Point-of-sale terminals are among the favorite targets of attackers, and even more so as the holiday shopping season is here.
Security researchers at iSight Partners have uncovered their findings of a sneaky malware that the firm says is designed to target POS terminals at various retail outlets and steal information about your credit card and debit card.
What is most alarming about this POS malware is the fact that, according to the iSight researchers, existing security software tools could not detect the malware. And as we speak, the security issue has escalated to the national level, meaning large retailers have already fallen victim to the malware.
If the level of sophistication is anything to go by, the ModPOS malware, as it is called, might be just incomparable to other POS malware discovered in recent memory. Unlike other types of malware, ModPOS comprises several modules and plug-ins so that it is an integrated framework of malicious software. The various components of the malware are responsible for the theft of payment data and personal information of users.
The POS malware is not entirely new. Security researchers have been glued to the malware for at least two years now, but not without great difficulty due to the stealthy nature of the software. For example, ModPOS uses encryption to hide itself from even the most advanced detection tools.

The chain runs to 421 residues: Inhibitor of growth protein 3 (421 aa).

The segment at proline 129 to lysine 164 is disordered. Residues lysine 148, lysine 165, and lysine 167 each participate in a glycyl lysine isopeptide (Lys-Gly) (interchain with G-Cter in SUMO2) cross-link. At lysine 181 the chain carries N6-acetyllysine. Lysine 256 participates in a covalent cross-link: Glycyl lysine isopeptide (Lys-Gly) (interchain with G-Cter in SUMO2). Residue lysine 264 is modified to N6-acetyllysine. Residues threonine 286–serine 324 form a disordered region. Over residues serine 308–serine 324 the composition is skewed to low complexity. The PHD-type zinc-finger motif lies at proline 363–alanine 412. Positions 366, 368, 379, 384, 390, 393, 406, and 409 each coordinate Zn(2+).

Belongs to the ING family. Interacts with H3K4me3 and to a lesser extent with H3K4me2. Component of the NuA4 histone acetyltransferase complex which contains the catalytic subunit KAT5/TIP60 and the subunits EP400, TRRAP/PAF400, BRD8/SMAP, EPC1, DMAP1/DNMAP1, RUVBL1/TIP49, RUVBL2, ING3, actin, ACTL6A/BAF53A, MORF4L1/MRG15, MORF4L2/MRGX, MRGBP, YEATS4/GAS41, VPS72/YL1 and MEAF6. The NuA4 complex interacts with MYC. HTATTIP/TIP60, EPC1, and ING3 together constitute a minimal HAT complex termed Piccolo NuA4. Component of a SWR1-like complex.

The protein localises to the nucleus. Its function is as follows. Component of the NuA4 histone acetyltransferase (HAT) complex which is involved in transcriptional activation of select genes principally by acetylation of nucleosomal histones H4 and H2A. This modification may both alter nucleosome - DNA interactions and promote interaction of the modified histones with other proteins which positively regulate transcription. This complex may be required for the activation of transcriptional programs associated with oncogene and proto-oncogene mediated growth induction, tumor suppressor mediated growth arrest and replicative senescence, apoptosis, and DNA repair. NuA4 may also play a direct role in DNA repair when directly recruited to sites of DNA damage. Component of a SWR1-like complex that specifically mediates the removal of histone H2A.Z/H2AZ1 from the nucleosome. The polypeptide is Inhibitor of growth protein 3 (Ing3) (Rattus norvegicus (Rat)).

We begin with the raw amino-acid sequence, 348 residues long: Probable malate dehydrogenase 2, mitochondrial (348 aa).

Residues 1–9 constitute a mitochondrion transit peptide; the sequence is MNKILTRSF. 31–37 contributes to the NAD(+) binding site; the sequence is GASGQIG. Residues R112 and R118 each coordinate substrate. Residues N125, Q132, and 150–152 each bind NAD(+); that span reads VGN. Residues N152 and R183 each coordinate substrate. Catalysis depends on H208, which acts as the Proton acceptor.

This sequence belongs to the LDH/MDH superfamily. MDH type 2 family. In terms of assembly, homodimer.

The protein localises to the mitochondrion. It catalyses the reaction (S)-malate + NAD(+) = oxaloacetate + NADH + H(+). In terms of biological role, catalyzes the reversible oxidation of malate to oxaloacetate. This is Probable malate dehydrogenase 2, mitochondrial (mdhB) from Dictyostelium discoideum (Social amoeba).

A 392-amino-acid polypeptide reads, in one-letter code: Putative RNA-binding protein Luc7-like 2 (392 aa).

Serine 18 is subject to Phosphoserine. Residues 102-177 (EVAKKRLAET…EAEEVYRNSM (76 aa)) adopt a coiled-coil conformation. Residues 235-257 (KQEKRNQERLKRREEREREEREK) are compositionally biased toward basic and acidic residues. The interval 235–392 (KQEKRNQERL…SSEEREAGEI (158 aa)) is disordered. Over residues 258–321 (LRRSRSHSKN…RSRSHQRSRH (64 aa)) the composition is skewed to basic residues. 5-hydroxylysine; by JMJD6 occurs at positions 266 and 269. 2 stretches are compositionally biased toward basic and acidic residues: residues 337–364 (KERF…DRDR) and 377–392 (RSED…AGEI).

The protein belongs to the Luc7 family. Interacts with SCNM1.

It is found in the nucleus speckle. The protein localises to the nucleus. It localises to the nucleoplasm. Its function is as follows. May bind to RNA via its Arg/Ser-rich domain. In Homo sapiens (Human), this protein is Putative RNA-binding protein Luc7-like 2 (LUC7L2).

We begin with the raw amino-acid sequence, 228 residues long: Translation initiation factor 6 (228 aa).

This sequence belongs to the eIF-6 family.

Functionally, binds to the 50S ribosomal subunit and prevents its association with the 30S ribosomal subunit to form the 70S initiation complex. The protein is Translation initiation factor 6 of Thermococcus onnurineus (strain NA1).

Investigating the malware did not start as easy as with other malware for iSight, the security firm says. It appears the POS malware is good at concealing behind sophisticated tools embedded in the malicious software.
The company added that it did not lack in its efforts to warn the industry about the security problem. One way small and large retailers are working to address the issue is use point-to-point encryption in order to secure payment details and decrypt the card data only when it has arrived at the payment processor.
But it is alarming that at present not more than half of retailers have adopted point-to-point encryption tools amid a rapid escalation of POS targeting malware. If left unprotected, credit cards will remain susceptible to various forms of attacks, even those that have a built-in chip technology in them.
In instances when an online purchase is made and paid using the credit card, the chip technology is rendered useless because a stolen card can still be used to make the payment. If a business does not know that its systems are infected by the stealthy malware, customers will be at risk.